September 10, 2011

France, 1809

Jeannetty mentions the various clients and industries using his Platinum (similar to Wollaston's, but with dentists before chemists) and names several agents in Lyon.  

The Paris manufacturer's Lyon offer would necessarily include all transportation costs and depot markup, at a price significantly higher than Platinum in Paris. The price differential between Jeannety's Scrap Bid in Lyon (Fr. 15) and to chemists (Gehlen: Fr. 13) may reveal the minimum regional markup, typically known as "franc de port," or Fr. 2/Once, ~ 15.4% over the Paris retail price; the Lyon agent's trade discount would be additional, for a total markup conservatively estimated to be ~20%. 

1809: 1 Troy Ozt. Platinum (Paris: Scrap, Bid) = Fr 13.22 ($ 2.48)
1809: 1 Troy Ozt. Platinum (Paris: Semi-Mfg, Whols.) ~ Fr 22.36 ($ 4.19)
1809: 1 Troy Ozt. Platinum (Paris: Mfg, Whols.) ~ Fr 30.50 ($ 5.72)
1809: 1 Troy Ozt. Platinum (Paris: Scrap, Bid) = Fr 13.22 ($ 2.48)
1809: 1 Troy Ozt. Platinum (Paris: Semi-Mfg, Trade) = Fr 25.41 ($ 4.77)
1809: 1 Troy Ozt. Platinum (Paris: Mfg, Retail) = Fr 34.56 ($ 6.48)
1809: 1 Troy Ounce Platinum (Lyon: Scrap, Bid) = Fr 15.25 ($ 2.86)
1809: 1 Troy Ozt. Platinum (Lyon: Semi-Mfg, Trade) = Fr 27.45 ($ 5.15)
1809: 1 Troy Ozt. Platinum (Lyon: Mfg, Retail) = Fr 36.60 ($ 6.86)
... made this precious metal suitable for use in firearms, whether for breech-bush or for reinforcing pan-screws, and preferably replaces gold for these different uses; it is more substantial and less vulnerable to all reagents.  Messrs. Boutet, of the arms factory at Versailles, Lepage, Arlaut and all the musketeers in Paris are well served {by Platinum}, as well as dentists and chemists.  The price is Fr. 27  per Once, and Fr. 36 for chemists, entirely ready, and I take back scraps, filings and pieces deriving therefrom, free of all foreign matter, for Fr. 15 per Once.  Refer me to the width of breech-bush and size of the pan-screws that you desire; I will deliver them with the greatest accuracy the depot that is at M. Laurent-Micallef, Goldsmith, Place de l'Herberie No.111, in Lyon. I have a depot for musketeers at Messrs. Buisson, Goldsmiths, Rue Froide, Saint-Etienne.

Janety, Member of the Société des inventions et découvertes, Rue du Colombier in Paris.

Citation: Bulletin de Lyon Ballanche père et fils ( No. 55 : 7/12/1809) p.217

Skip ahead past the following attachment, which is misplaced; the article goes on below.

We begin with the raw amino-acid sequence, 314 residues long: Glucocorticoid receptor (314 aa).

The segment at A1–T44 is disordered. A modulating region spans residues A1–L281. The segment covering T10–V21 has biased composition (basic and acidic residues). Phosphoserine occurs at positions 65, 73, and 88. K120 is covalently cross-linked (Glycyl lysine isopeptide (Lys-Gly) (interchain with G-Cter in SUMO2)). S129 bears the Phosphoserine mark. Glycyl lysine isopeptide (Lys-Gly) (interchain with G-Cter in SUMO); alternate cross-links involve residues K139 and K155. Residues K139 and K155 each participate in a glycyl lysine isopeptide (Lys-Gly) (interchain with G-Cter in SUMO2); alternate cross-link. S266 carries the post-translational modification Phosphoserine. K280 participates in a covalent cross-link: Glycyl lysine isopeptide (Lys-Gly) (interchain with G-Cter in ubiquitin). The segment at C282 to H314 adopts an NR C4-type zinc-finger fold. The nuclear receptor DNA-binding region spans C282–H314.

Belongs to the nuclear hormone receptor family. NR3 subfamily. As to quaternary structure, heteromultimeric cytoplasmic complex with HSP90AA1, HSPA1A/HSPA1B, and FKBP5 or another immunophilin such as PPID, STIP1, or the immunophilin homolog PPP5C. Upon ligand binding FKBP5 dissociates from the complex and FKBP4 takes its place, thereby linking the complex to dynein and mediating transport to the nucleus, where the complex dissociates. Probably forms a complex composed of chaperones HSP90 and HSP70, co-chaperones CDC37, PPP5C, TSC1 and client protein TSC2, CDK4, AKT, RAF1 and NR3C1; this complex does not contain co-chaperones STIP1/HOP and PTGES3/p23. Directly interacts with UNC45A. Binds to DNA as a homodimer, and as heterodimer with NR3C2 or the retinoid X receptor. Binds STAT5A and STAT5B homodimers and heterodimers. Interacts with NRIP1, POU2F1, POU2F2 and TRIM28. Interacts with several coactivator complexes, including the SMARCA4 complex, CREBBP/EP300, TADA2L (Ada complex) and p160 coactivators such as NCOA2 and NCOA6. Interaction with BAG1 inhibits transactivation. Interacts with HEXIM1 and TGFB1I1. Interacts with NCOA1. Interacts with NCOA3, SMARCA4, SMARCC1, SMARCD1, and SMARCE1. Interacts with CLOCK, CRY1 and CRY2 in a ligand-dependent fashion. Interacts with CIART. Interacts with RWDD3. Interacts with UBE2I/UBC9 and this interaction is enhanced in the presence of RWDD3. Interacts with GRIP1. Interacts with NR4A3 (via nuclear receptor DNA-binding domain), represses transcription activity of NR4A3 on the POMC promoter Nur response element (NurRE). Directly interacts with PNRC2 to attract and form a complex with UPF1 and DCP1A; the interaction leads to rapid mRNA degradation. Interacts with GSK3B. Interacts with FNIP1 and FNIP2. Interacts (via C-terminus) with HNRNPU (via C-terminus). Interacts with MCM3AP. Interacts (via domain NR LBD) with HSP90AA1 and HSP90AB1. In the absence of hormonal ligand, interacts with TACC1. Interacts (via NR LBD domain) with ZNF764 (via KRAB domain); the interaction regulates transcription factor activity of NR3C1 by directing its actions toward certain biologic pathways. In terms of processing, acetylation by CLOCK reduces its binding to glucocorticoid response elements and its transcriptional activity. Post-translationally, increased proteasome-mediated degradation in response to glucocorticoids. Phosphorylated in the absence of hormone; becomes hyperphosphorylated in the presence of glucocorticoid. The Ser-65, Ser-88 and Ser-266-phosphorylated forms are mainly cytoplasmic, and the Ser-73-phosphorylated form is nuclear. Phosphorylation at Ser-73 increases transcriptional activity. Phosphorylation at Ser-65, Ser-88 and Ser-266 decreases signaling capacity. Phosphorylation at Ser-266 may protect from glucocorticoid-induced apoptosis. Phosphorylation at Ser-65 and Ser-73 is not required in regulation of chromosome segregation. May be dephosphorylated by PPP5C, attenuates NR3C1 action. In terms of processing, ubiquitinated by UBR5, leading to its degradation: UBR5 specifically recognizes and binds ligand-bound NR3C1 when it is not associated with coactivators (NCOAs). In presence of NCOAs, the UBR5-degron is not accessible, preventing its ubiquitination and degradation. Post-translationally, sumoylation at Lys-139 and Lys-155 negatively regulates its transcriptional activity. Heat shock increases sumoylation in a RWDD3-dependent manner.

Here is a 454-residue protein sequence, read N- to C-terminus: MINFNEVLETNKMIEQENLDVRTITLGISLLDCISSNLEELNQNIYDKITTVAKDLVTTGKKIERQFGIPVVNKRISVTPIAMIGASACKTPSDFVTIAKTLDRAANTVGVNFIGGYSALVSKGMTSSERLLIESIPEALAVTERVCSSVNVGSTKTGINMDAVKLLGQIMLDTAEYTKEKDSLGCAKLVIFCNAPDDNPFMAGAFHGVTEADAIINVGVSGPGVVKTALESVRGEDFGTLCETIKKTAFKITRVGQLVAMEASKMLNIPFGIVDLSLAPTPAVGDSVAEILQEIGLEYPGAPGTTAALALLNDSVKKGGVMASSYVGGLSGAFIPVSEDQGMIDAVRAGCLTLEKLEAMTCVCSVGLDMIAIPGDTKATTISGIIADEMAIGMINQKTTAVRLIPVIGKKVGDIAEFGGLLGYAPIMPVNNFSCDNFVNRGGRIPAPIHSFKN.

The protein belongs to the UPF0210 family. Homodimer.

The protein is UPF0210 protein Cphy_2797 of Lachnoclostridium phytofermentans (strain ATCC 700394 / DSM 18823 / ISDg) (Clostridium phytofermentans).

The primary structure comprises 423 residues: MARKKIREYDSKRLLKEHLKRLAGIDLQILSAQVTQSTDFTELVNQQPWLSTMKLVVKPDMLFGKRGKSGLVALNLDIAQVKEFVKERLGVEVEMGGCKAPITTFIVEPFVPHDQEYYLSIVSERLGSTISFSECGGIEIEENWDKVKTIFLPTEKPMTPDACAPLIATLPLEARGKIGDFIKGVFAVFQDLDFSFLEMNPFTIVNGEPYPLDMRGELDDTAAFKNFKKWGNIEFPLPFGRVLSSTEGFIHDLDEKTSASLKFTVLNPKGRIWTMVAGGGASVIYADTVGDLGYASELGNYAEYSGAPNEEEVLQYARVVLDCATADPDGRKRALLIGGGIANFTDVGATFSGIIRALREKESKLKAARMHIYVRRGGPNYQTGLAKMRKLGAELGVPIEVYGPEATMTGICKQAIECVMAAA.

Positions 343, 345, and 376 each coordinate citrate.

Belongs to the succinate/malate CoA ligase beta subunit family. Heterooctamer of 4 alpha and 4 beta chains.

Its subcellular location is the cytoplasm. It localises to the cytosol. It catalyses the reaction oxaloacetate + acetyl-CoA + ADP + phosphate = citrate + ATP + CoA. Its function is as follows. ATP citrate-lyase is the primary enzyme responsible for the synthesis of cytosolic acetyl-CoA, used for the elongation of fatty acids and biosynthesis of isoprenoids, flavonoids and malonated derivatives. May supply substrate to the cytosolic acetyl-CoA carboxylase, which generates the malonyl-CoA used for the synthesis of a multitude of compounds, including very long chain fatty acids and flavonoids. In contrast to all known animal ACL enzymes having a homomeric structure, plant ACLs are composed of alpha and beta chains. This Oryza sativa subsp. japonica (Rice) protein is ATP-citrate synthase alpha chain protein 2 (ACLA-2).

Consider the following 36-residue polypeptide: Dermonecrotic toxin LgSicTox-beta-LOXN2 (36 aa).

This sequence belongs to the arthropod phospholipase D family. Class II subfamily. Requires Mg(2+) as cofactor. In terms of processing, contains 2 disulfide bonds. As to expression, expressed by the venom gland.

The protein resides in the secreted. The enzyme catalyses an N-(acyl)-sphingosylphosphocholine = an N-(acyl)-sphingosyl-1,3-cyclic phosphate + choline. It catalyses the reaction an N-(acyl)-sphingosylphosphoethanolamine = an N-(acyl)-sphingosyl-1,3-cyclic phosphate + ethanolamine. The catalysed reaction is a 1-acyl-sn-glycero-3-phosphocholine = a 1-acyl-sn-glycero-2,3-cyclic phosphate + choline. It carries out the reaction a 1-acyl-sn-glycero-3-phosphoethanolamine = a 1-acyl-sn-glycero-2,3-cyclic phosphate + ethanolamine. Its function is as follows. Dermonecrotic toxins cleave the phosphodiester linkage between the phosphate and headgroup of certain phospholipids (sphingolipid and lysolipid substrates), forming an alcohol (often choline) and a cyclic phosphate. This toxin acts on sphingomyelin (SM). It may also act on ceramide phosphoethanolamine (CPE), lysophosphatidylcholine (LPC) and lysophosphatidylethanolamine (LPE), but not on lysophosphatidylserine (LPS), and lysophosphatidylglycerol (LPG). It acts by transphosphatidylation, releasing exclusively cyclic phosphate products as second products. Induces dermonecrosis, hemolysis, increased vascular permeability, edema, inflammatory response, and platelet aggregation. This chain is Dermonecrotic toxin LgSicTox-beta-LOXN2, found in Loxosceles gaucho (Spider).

Retail jeweler (marchand orfèvre) Jean-Baptiste Laurent-Micalef (1798-c.1814) at Place de l'Herberie, n. 111, Lyon.

(Petrus?) Buisson, Rue Froide, St-Etienne (major gun manufactory.) 

1809: Franc de port = Fr. 2.

Jean Le Page (1746-1834) luxury arms manufacturer; Arlaut: gun manufacturers.

Where 1 Livre, poid du Marc = 1.31268 English Troy Pounds @ Fr 130., 1 English Troy Pound of platina would cost Fr 99.03 or  

1809: 1 Troy Oz. platina (bulk?) = Fr 8.253 (S$ 1.6506)
1809: 1 Troy Oz. platina (intrinsic, 75% ore) = Fr 11. (S$ 2.20)
1809: 1 Troy Oz. Pt (labor) = Fr 4.24 (S$ 0.8472)

1809: 1 Troy Oz. Platinum (scrap, Buyer's Price) = Fr 15.24 (USD$ 2.88)
1809: 1 Troy Oz. platina (retail) = Fr 27.43 (USD$ 5.18)

1809: 1 Troy Oz. Platinum (pure, producer) = Fr 36.57 (USD$ 6.90)
1809: 1 Troy Oz. Pt (Producer's Recycling Cost) = Fr 19.48 (USD$ 3.68)
1809: 1 Troy Oz. Pt (Producer's Profit, Sponge) = Fr 17.09 (USD$ 3.22)

1809: 1 Troy Oz. Platinum (Producer's Sheet) = Fr 39.17 (USD$ 7.39)
1809: 1 Troy Oz. Platinum (Producer's Mfg) = Fr 48.61 (USD$ 9.17)
Curious phrasing of von Humboldt suggests a recent Paris price change.  The 'common price' would be wholesale, but he doesn't indicate a "current price."

Gehlen (1809?) complained of Janetty's manufactured price, and Paris scrap price (in trade) was nearly as high as retail ore.  The apparent price of ore was nearly twice as expensive, perhaps because of the English trade embargo and disrupted Atlantic trade.

All this suggests price volatility and/or platina supply issues on the Paris market (which explains a persistently high retail price.)  

See more on Commodity Prices of 1809.


Citation: Political essay on the kingdom of New Spain; Alexander von Humboldt (1811) p.383

February 28, 1810: reference to Winter 1809/10: the price of Platinum was falling, but remained ~1: 3 or 1:4 yet. 

Platinum Vase, 18 Ozt: 18.9 cm diam, 13.5 cm deep. (7.44 in. by 5.315 in.)
Platinum Retort, 27.65 Ozt: 1 Litre
Citation: Bulletin, Vol. 5; Société d'encouragement pour l'industrie nationale, p. 56

Reported 10 February 1810, for the Year 1809:

Citation: Archives des découvertes et des inventions nouvelles, Vol. 3 (1810)


Platina which comes to be found in Spain and Santo Domingo becoming less rare every day in trade must necessarily diminish value, and can, after this, thinking forward some years, its price will be that of Gold in the ratio of lower than 1-to-4.

Curious reference in 1835 German textbook: Platinum was first worked systematically in France in 1808.

Citation: Geologie: oder Naturgeschichte der Erde, Vol. 1 Karl Cäsar von Leonhard (1836)

c. 1809: If ~70% of Wollaston's refining business was for 'touch-hole quality' Platinum, Continental production for gun-manufacturers was probably equally important at this time.  The retail mark-up may also reveal the retail price of Platinum.

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